by Richard Highsmith
What goes in to making a memorable presentation? And when I say memorable, I don’t mean it negatively. Everybody has experienced the pain of a disastrous presentation. You may remember it forever, but I want to tell you how to make it never happen again.
Different types of presentations require different approaches. The preparation referred to in the title must fit the needs of each particular category of presentation. Here are three broad types with the proper preparations recommended.
1. Sales – This category includes the obvious… selling a product. But also consists of all types of persuasive speeches. Even not-for-profit fundraising is actually sales. The important preparation is to know your client. You must know how to answer their question… “What’s in it for me?” Whether it has actually been asked or not, it is fundamental to making the sale. Study your audience ahead of time. What is their need and how have they met it in the past? How well did their previous solution work? If you can answer these questions, you will be able to speak to “what’s in it?”. The preparation is to do the research and learn the answers. Then when making the presentation, keep your audience uppermost in your mind. Everything you say should provide answers to those questions. If you talk about features of your product or service, it must be tied to a benefit that meets their need. By focusing on your audience and their needs you will be successful in persuasive presentations.
2. Education – Teaching, training, reporting… imparting information. The key to achievement with these presentations is to know your subject. When the task is transfer of knowledge, you must understand the informational content thoroughly. In fact you must understand it so well that you know the top three key points of information. If you try to shovel as much material as possible in the allotted time, the important pieces will be lost in the clutter. Three is an important number because most audiences can remember that many key points. So focus your presentation on the most three important points and only touch on the balance.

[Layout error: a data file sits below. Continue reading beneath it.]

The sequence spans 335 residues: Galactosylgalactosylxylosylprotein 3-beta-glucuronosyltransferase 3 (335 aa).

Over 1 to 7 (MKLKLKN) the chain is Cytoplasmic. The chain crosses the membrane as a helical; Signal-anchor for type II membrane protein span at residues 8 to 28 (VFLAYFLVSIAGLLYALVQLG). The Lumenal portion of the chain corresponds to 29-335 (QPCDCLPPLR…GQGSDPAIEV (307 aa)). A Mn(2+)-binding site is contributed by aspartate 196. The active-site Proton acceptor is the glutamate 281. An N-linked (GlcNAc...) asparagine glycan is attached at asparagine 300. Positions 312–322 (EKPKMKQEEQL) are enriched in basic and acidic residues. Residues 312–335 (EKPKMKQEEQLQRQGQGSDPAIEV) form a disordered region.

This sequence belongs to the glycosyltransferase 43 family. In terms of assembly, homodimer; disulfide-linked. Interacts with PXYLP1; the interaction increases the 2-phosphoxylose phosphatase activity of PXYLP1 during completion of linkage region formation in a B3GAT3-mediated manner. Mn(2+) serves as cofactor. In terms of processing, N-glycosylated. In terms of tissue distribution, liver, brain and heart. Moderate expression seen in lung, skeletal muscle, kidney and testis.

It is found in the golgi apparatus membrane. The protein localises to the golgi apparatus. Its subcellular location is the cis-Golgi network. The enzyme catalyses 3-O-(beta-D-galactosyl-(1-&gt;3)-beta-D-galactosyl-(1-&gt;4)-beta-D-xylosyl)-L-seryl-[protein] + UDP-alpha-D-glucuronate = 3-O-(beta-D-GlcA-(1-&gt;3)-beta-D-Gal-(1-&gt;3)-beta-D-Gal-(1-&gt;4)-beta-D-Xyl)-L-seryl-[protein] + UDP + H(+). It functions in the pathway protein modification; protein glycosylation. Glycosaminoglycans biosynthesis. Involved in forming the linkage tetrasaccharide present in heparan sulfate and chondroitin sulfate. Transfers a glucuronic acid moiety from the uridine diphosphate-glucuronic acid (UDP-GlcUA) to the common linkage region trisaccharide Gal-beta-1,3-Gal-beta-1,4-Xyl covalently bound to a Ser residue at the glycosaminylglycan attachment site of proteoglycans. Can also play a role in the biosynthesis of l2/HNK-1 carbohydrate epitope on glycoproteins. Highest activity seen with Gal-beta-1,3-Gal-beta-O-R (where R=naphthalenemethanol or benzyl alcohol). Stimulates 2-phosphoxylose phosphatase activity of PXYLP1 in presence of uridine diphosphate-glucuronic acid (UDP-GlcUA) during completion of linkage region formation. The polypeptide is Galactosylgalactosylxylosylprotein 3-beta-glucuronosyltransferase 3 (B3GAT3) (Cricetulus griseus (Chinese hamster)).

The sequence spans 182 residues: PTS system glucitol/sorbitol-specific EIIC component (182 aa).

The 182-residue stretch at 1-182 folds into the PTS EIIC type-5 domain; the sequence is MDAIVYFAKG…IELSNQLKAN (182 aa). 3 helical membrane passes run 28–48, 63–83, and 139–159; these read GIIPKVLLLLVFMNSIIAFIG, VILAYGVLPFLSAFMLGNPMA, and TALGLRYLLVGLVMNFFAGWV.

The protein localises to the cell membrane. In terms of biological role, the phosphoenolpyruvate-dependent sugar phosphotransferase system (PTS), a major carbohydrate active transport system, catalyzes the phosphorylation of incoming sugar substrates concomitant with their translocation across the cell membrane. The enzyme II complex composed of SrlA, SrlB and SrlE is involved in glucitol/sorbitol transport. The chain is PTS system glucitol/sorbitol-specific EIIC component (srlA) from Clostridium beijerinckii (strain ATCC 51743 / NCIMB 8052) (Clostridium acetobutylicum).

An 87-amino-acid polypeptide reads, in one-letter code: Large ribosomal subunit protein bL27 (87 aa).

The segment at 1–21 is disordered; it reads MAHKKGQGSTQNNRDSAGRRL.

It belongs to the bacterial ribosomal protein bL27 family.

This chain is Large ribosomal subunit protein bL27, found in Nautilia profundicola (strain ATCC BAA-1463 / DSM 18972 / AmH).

3. Entertainment – Performing, amusement, diversion and some types of team bonding events. To be successful you must know yourself. Are you familiar with your strengths and weaknesses in public speaking? Do you understand the difference between who you are and what you present? Speakers who excel at entertaining audiences know the importance of being themselves. My first professional experience in public speaking was as a college professor. I was in charge of the classroom and gave my lectures stiffly. When I began doing corporate training I loosened up some, but continued to maintain control. Later I studied improvisational comedy and learned to let go and not to say “no.” When things went away from my “plan,” I was trained to go with my fellow actors. It made me much more spontaneous and much more myself. Think about somebody you really find entertaining. Are they willing to laugh at themselves? Do they interact with their audiences? In entertaining presentations the answers to both questions is probably “yes.”
Each type of presentation requires a special type of preparation. If you use these tips to focus your presentation you will give powerful presentations in all types of situations.
About the author
Richard Highsmith, [email protected], is President of Quality Team Building. He has twenty-five years experience training and coaching. He has built and sold two successful businesses. To learn more about becoming a team leader visit our website at [http://www.qualityteambuilding.com]